What are Aromatase Inhibitors?
Aromatase inhibitors are a class of drugs which are used for treatment of hormone receptor-positive early and metastatic breast cancer in postmenopausal women. Aromatase inhibitors are used to stop the production of estrogen in postmenopausal women. They work by blocking the enzyme aromatase which turns the hormone androgen into small quantity of estrogen in the body. This indicates that there is less estrogen in the body to simulate the growth of the hormone receptor positive breast cancer cells. Hormone receptor-positive breast cancer can be treated by hormone therapy with tamoxifen and/or an aromatase inhibitor (anastrozole, letrozole or exemestane) which is a part of the treatment.
What are the Types of Aromatase Inhibitors?
Aromatase is a kind of enzyme which synthesizes estrogen. When estrogen is synthesized in the body then there are less chances of breast cancer spreading. There are three types of aromatase inhibitors:
When Should Aromatase Inhibitors Be Used?
People who are still undergoing their menstrual cycle need not take aromatase inhibitors. Aromatase inhibitors don’t stop the ovaries from making estrogen, hence aromatase inhibitors are recommended for woman whose menstrual cycle is stopped. When compared to tamoxifen, aromatase inhibitors are more effective for postmenopausal woman. Researchers wondered if there is any way to treat premenopausal woman who are diagnosed with hormone-receptor-positive with aromatase inhibitors. In 2015, results from SOFT (Suppression of Ovarian Function Trial) successfully published that premenopausal women who are suffering from hormone-receptor-positive breast cancer can be treated with aromatase inhibitors only if their ovarian function is suppressed. If you are still undergoing your menstrual cycle and willing to suppress your ovaries then you can take Aromasin rather than using tamoxifen for hormonal therapy treatment.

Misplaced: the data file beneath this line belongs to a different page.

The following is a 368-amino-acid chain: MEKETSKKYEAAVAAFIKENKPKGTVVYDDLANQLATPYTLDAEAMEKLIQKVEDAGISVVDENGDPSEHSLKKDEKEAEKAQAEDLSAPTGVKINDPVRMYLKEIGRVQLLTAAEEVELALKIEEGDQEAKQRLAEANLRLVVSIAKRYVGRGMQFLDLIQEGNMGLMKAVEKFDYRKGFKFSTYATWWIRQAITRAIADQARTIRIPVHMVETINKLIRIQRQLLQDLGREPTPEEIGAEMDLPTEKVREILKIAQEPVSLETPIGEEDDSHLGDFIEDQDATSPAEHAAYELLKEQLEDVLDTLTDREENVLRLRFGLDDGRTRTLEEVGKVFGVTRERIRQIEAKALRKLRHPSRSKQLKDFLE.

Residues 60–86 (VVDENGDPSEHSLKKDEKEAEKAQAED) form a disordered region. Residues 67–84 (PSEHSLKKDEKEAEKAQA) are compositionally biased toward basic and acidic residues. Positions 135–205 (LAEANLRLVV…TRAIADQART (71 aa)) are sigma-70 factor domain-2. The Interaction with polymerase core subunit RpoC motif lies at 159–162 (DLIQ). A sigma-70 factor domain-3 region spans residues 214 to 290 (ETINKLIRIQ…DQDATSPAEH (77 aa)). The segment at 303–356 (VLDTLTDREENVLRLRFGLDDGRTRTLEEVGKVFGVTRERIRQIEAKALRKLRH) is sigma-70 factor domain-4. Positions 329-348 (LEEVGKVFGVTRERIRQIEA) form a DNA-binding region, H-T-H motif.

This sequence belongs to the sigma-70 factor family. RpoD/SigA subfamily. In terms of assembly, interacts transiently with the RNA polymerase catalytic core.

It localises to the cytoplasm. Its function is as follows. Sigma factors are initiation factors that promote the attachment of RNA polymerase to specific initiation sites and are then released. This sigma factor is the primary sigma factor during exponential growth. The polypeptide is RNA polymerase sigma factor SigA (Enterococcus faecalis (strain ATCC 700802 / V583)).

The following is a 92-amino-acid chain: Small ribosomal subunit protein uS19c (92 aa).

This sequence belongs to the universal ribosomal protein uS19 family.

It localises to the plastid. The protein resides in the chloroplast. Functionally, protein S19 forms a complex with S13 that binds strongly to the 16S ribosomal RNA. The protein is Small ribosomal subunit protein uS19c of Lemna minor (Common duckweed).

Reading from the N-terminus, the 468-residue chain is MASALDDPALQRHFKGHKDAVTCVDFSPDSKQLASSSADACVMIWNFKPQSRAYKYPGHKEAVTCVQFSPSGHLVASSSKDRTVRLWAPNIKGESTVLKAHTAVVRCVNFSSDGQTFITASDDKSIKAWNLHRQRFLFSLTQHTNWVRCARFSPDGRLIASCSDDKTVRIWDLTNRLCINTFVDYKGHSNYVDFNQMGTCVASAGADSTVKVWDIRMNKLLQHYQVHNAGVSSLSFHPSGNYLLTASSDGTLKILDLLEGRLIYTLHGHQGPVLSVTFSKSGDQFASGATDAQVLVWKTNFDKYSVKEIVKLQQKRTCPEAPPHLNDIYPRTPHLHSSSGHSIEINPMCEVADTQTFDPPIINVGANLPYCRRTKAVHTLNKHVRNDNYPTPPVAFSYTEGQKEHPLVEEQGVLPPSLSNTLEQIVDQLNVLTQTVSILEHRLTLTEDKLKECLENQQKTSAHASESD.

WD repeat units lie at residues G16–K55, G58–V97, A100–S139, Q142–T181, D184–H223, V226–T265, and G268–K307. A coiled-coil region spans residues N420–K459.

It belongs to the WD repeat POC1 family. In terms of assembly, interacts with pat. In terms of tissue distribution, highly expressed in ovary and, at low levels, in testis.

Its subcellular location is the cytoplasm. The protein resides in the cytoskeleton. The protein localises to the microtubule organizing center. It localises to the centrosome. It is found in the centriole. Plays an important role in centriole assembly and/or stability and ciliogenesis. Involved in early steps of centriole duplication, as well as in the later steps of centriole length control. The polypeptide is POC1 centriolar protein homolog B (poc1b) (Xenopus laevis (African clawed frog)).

When Should You NOT Use Aromatase Inhibitors?
Aromatase inhibitors must never be used if you are pregnant, trying to get pregnant, breast feeding and if there are any chances of you getting pregnant. When you use aromatase inhibitors when you are pregnant they damage the embryos. Make sure to use an appropriate non-hormonal birth control such as, condoms, non-hormonal I.U.D. when you are consuming aromatase inhibitors. If you are suffering from receptor-positive early and metastatic breast cancer, make sure you check with your doctor for a non-hormonal birth control tablets which are suitable for you.
What are the Benefits of Aromatase Inhibitors?
A lot of research has been done to check the effectiveness and success rates of treating early stages of receptor-positive early and metastatic breast cancer in postmenopausal woman using aromatase inhibitors and tamoxifen. Check out the various benefits of aromatase inhibitors:
- During the early stages of receptor-positive early and metastatic breast cancer, aromatase inhibitors are the best to start with. When they are used in the early stages they are the best with no serious side effects caused when compared to tamoxifen.